Four designated trails wind through this 125-acre zoo, replicating such habitats as an African savanna and a tropical rain forest. Meerkats, warthogs, desert bighorn sheep, and the endangered Arabian oryx are among the unusual sights. The Forest of Uco is home to the endangered spectacled bear from South America. Harmony Farm introduces youngsters to small mammals, and a stop at the Big Red Barn petting zoo provides a chance to interact with goats, cows, and more. In December
the zoo stays open late (6–10 pm) for the popular "ZooLights" exhibit that transforms the area into an enchanted forest of more than 225 million twinkling lights, many in the shape of the zoo's residents. Starry Safari Friday Nights in summer are fun, too.
455 N. Galvin Pkwy., Phoenix, Arizona, 85008, United States
Apr 26, 2011
The Phoenix Zoo is located on 455 N. Galvin Parkway. Their hours are Monday through Friday 7:00am to 2:00pm, and on Saturdays and Sundays 7:00am to 4:00pm, but hours vary by time of year. Entrance fees are $18 for adults and $9 for children. Children two and under are free, along with zoo members. Membership prices start at $50 for one adult and go up with benefits. Members of the zoo can get in an hour before everyone else. The best time to go would
be in the winter because the summers in Arizona can get up to 100 degrees Fahrenheit or higher. The cheetahs are named Juma and Ratel. They are brothers and have been captive raised. They are seven years old and came to the zoo at about two years of age. Most of the time they are sleeping in one of their favorite spots but occasionally walk around. One of their favorite spots is near the front right, behind a log and a tree or two. The cheetah habitat at the Phoenix Zoo is located on the south west corner of the Africa Trail, near Cavern Café and Yakulla Caverns. The habitat to the east is the African Wild Dogs, and to the west is the Arthur L. & Elaine V. Johnson Conservation Center. Across the way from the cheetahs is a photo booth under a little roof along with a water two fountains. In the front of the habitat behind the rail, there is a small stream with some turtles in it. Around the habitat there are two benches with shade trees behind them. On the left side there is a telescope for viewing them when they are the back or if you want a close-up view of the cheetahs. It cost a quarter to use the telescope, but I haven’t used it in a while and can’t remember how long it lets you use it. I would suggest that you bring your own binoculars if you wanted to instead of using the telescope. This way you don’t have to wait if there is someone else using it, and you could take your time. I consider this habitat worth the admission price and the walk to the back of the zoo. With the water park and café nearby its bearable to go in the summer. It doesn’t generally get too crowded even though there can be many school trips there at times. Seeing the cheetahs next time you visit is definitely something you should do!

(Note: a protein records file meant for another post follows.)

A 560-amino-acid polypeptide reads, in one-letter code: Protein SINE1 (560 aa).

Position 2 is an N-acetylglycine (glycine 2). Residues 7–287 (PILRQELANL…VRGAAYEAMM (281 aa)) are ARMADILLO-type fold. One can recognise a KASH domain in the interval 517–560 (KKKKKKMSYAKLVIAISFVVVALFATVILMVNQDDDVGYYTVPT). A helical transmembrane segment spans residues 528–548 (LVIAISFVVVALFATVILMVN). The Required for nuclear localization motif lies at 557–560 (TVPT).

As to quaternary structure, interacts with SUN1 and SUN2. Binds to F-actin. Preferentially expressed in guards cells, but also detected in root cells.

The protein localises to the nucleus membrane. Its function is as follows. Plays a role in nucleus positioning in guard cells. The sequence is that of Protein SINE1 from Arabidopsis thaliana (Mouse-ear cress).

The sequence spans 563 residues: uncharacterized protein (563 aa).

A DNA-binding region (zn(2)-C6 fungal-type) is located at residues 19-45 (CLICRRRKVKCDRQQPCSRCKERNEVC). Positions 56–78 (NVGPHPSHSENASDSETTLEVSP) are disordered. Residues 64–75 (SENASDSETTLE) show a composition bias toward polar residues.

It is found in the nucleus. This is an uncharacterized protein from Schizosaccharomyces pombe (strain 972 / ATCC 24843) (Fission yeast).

Nov 28, 2010
The Phoenix Zoo is ranked as one of the top 5 of zoos for kids. They have many educational programs and participate in the conservation of endangered species. I grew up in Arizona and have visited it many times. Since I’m so familiar with this zoo, there is not much there that is new to me however, one particular time I visited this summer I had a new experience at their walk-about monkey exhibit called Monkey Village. I’ve been through it many
times before but never had been able to see the monkeys up close. They generally stayed as far away as possible and took naps. Monkey Village is a large enclosure of Squirrel Monkeys located near the zoo’s second water park. As you walk in, the staff greets you and gives you the run-down on rules: “No touching the monkeys, no feeding the monkeys, and stay at least three feet away for your safety.” They then direct you to the cubbies for your personal items (so the monkeys don’t steal anything) and allow you to proceed through the second set of doors. As you walk down the rows you don’t see many monkeys, until the turning point at the end. Then you can spot them literally hanging out everywhere. Those monkeys have to be some of the cutest primates I have ever seen. When they are active they will pass over your head on the ropes and branches. What made this visit so astonishing were the acrobatic skills these monkeys had. They hung up-side down, exhibited pristine balance and, made amazing leaps from branch to branch. Occasionally, one will get the nerve run right past your feet, so watch where you step. As you observe these fascinating animals, another employee is around to answer your questions, making the experience not only entertaining, but educational as well. When you are ready to leave, you walk back up the other side of the rope-lined pathway, wash your hands and, collect your belongings. In my opinion, Monkey Village makes a great addition to this prestigious zoo.